Recent Trends in Officer Liability

Skadden, Arps, Slate, Meagher & Flom LLP

Edward B. Micheletti Bonnie W. David Andrew D. Kinsey

More than a decade ago in the seminal case Gantler v. Stephens,1 the Delaware Supreme Court clarified that officers of Delaware corporations owe the same fiduciary duties of care and loyalty that directors owe to the corporation and its stockholders.

While directors and officers owe the same fiduciary duties, they are not entitled to the same defenses. Section 102(b)(7) of the Delaware General Corporation Law (DGCL) permits a corporation to adopt a provision in its certificate of incorporation exculpating directors from money damages for breaches of the duty of care. Those provisions, which are routinely adopted by Delaware corporations, do not apply to corporate officers.

To adequately plead a breach of the duty of loyalty, a plaintiff must show that fiduciaries acted in a self-interested manner or in bad faith, which is a high bar to meet. By contrast, to plead a breach of the duty of care, a plaintiff must allege only that the fiduciaries acted in a grossly negligent manner, a far lower bar that makes care claims a prime target for stockholder plaintiffs. Even so, until recently, officer liability cases were still few and far between. The rare officer liability claim was typically brought in derivative litigation and involved either allegations of disloyal conduct for which neither a director nor an officer could be exculpated2 or conduct by an individual serving in both an officer and director role.3 Claims against an officer for breach of the duty of care — particularly in class action merger litigation — were exceedingly rare.

Over the past year, however, stockholder plaintiffs have increasingly pursued claims against officers for breaches of the duty of care. Moreover, such claims have been raised not only in the derivative context but in class action merger litigation as well, with mixed results.

Plaintiffs Target Officers in Deal Litigation

In December 2019, the Court of Chancery’s motion to dismiss the ruling in Morrison v. Berry4 shined a new spotlight on officer liability, particularly in a class action merger litigation context. The ruling, which addressed post-closing claims for money damages arising out of the sale of Fresh Market, dismissed duty of loyalty claims against directors but allowed claims against the company’s founder/director, CEO and general counsel to proceed.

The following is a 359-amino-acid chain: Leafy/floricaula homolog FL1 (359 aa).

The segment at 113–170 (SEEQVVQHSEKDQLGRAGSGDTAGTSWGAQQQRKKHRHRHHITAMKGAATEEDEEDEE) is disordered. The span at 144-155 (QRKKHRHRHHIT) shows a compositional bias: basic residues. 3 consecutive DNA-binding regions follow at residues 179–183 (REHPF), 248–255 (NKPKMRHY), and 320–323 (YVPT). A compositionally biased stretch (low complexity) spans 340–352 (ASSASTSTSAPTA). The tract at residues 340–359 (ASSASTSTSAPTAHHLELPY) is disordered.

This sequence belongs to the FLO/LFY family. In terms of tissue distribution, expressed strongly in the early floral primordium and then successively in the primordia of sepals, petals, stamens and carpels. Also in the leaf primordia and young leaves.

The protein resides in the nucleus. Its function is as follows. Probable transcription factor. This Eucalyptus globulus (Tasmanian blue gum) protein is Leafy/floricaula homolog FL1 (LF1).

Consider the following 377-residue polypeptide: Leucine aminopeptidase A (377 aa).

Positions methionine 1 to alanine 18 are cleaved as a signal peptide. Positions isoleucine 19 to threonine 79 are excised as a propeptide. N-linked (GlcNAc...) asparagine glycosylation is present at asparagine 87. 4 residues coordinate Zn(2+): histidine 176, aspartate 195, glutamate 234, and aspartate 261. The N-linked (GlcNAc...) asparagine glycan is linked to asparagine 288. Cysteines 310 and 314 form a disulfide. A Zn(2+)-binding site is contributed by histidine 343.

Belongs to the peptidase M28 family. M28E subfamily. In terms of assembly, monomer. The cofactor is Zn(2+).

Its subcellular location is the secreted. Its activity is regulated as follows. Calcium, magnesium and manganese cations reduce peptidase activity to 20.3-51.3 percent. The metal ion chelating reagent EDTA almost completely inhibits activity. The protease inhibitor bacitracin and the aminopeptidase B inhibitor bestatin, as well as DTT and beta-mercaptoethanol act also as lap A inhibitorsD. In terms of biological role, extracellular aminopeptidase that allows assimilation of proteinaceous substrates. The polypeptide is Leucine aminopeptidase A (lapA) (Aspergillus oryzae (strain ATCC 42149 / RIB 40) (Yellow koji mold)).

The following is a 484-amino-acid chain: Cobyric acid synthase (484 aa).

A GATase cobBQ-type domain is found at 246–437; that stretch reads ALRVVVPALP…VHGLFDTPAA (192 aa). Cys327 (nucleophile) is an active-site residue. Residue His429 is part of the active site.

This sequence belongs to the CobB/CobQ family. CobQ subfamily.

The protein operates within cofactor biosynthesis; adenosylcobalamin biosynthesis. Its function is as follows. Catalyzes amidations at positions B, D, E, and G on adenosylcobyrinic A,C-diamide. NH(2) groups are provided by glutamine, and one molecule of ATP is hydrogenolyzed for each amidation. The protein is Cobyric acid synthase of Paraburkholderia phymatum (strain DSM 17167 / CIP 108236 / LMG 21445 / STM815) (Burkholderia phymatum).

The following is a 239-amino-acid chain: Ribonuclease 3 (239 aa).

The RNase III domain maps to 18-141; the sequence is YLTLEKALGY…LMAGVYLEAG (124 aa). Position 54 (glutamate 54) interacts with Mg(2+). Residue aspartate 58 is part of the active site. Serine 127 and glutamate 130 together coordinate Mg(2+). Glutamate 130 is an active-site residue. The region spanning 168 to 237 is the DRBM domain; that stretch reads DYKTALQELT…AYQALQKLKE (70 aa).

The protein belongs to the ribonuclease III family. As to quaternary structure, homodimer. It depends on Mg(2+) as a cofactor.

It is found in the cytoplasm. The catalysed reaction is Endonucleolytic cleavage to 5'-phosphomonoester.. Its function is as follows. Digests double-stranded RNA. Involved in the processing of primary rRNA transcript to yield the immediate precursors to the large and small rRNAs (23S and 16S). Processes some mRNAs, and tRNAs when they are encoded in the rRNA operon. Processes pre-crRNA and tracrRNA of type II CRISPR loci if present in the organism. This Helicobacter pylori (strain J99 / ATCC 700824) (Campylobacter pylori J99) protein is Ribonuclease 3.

Of particular significance, the court declined to dismiss claims against Fresh Market’s general counsel, holding that the complaint stated a claim for breach of the duty of care based on his alleged gross negligence in “preparing” inadequate merger disclosures. The court explained that, “[g]iven [his] role as General Counsel ... [it] c[ould] infer that the omitted facts were omitted with his knowledge.” The court also relied on allegations that the CEO, who was also a director, “participated” in his capacity as an officer in drafting the registration statement. The court concluded it was “reasonably conceivable that crafting such a narrative to stockholders, while possessed of the information evincing its inadequacy, represents gross negligence ... .”

Since Morrison v. Berry, the Court of Chancery has seen a notable uptick in class action deal litigations involving claims against corporate officers, which present plaintiffs’ attorneys with an additional avenue for recovery when directors are entitled to greater protections against liability.

For example, in In re Mindbody, Inc., Stockholders Litigation,5 the Court of Chancery denied a motion to dismiss breach of fiduciary duty claims against a chairman/CEO and a CFO/COO in merger litigation challenging the sale of Mindbody. The court found that the complaint supported a reasonable inference that the CEO was conflicted based on an interest in near-term liquidity and an expectation that he would receive post-merger employment; tilted the sales process in favor of the buyer; and “failed to disclose material information to the board,” namely, his alleged conflicts in the sales process and communications with the buyer. The court also declined to dismiss duty of care claims against Mindbody’s CFO because as an officer, he was “not exculpated by the Company’s 102(b)(7) provision,” and he had allegedly acted with gross negligence. He allegedly obeyed the CEO’s instructions that aided in tilting the sales process to the buyer and was “at least recklessly indifferent” to the steps the CEO took.

A few weeks later, in In re Baker Hughes Inc. Merger Litigation,6 the court addressed breach of fiduciary duty claims against officers in class action merger litigation arising from the July 2017 merger of Baker Hughes Incorporated and the oil and gas segment of GE. Plaintiffs alleged that the proxy statement issued in connection with the transaction failed to disclose unaudited financials provided to the board. Plaintiff stockholders alleged, among other things, that Baker Hughes’s CEO/chairman and CFO “breached their disclosure duties” based on that alleged omission. The court sustained claims against the CEO as an officer because “the Complaint allege[d] that ‘[he] signed both the Proxy, as the Chairman and CEO of Baker Hughes, and the Form S-4, as a person about to become a director of New Baker Hughes.’” The court concluded that “[a]lthough not overwhelming, this allegation [wa]s sufficient to support a reasonably conceivable claim that [he] breached his duty of care with respect to the preparation of the Proxy he signed as Baker Hughes’ CEO.” On the other hand, the court dismissed claims against the CFO based on “exceedingly thin” allegations.